Could You Have Bleachorexia?
Listen up, teeth-whitening junkies: Dentists say there’s a right way and a wrong way to bleach your teeth — and going overboard could harm your health.
Is the quest to getting your pearly whites pearlier driving you mad? Dental health professionals have a new diagnosis for your condition — and it’s called bleachorexia.
Bleachorexia is the term that these specialists have coined to describe an addictive obsession with bleaching their teeth to the point that it’s affecting their dental heath,” warns Alyson Hope Koslow, DDS, a clinical assistant professor in the department of restorative dentistry at the University of Illinois at Chicago College of Dentistry.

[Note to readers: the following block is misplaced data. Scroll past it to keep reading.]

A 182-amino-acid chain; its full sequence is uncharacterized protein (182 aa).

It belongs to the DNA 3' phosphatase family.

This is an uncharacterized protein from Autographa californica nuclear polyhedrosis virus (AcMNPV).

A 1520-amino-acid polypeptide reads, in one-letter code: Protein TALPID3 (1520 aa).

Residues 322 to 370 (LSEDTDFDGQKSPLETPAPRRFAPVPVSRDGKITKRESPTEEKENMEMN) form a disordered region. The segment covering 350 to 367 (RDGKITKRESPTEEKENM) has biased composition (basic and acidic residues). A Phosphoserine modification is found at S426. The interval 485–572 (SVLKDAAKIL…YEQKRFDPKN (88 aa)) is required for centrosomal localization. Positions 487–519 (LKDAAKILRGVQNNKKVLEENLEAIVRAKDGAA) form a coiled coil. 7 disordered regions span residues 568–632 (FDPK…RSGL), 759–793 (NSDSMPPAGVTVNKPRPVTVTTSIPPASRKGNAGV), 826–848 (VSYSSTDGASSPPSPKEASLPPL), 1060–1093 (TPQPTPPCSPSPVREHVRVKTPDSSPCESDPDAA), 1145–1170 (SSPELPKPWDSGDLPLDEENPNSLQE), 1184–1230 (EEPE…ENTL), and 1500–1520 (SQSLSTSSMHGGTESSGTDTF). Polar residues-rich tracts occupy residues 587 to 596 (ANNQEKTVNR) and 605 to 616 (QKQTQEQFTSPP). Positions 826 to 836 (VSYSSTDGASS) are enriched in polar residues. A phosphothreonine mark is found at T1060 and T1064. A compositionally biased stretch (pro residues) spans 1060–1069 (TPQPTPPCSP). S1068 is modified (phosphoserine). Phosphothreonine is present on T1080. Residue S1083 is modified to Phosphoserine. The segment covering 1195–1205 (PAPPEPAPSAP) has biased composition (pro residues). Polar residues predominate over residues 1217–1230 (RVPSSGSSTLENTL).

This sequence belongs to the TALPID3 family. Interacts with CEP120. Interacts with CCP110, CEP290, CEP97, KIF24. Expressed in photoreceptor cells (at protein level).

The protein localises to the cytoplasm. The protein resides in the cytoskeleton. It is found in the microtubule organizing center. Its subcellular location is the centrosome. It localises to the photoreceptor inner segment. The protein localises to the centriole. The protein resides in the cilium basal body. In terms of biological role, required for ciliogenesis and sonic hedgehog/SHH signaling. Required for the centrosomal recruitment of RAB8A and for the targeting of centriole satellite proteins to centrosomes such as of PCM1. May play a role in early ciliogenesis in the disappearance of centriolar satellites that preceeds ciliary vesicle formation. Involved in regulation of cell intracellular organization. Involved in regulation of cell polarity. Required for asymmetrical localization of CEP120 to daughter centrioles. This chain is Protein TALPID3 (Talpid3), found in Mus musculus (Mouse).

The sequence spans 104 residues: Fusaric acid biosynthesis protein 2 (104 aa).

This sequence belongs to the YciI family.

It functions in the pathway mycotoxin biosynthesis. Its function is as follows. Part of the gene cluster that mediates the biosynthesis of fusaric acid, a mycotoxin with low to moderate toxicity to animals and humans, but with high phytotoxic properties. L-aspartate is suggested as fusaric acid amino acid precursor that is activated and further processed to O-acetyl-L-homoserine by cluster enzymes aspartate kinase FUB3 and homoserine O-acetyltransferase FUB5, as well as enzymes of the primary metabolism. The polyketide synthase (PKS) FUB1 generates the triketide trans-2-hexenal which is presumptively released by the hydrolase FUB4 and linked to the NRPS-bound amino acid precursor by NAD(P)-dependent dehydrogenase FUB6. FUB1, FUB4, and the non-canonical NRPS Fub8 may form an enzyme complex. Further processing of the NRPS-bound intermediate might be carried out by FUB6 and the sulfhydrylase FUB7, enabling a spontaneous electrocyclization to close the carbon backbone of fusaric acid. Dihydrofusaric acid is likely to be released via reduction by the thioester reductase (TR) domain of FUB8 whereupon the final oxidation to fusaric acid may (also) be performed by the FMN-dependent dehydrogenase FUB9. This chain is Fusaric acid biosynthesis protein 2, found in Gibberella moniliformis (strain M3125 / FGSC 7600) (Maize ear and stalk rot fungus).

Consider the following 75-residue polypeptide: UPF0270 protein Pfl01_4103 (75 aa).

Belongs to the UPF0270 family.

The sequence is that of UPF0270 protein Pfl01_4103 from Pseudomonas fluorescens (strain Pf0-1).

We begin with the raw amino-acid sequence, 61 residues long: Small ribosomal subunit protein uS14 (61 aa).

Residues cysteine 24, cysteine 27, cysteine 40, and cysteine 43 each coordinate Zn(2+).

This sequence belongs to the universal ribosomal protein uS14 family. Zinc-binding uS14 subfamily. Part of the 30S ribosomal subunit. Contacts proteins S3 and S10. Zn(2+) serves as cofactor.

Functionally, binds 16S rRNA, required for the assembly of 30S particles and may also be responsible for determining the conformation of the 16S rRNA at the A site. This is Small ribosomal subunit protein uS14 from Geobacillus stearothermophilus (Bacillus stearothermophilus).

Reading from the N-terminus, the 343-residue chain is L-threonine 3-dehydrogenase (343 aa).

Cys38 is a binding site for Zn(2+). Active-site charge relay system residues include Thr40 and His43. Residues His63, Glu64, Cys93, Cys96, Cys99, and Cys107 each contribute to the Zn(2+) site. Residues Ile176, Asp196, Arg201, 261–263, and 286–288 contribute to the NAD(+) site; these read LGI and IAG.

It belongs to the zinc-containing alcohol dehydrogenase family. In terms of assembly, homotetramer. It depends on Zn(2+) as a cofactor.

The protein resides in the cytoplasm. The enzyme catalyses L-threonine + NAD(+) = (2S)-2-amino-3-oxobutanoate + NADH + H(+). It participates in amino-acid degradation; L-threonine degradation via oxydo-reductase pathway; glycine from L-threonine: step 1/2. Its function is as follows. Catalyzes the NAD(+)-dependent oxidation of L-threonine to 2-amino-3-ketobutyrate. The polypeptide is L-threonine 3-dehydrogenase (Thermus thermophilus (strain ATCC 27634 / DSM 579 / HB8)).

If you have bleachorexia, you probably don’t need a 12-step program — but you may need to set more realistic expectations about your teeth-whitening products. “In reality, bleaching teeth only removes stains,” explains Dr. Koslow. “Your teeth will not be any whiter than they were before the stains changed your natural tooth color.”
Your teeth naturally become stained over time from products like coffee, tea, and tobacco. “Stains may also come from red wine, sodas, and certain types of antibiotics or too much fluoride,” Koslow says.
So how do whitening products work? Teeth whitening systems rely on the bleaching agent peroxide (a chemical that can make your teeth look brighter). Peroxide works best on yellow-colored teeth, not as well on brown teeth, and not well at all on gray-colored teeth. Teeth discolored by fluoride or antibiotics also tend to be resistant to bleaching.
Teeth Whitening Systems: A Bleachorexic’s Drug?
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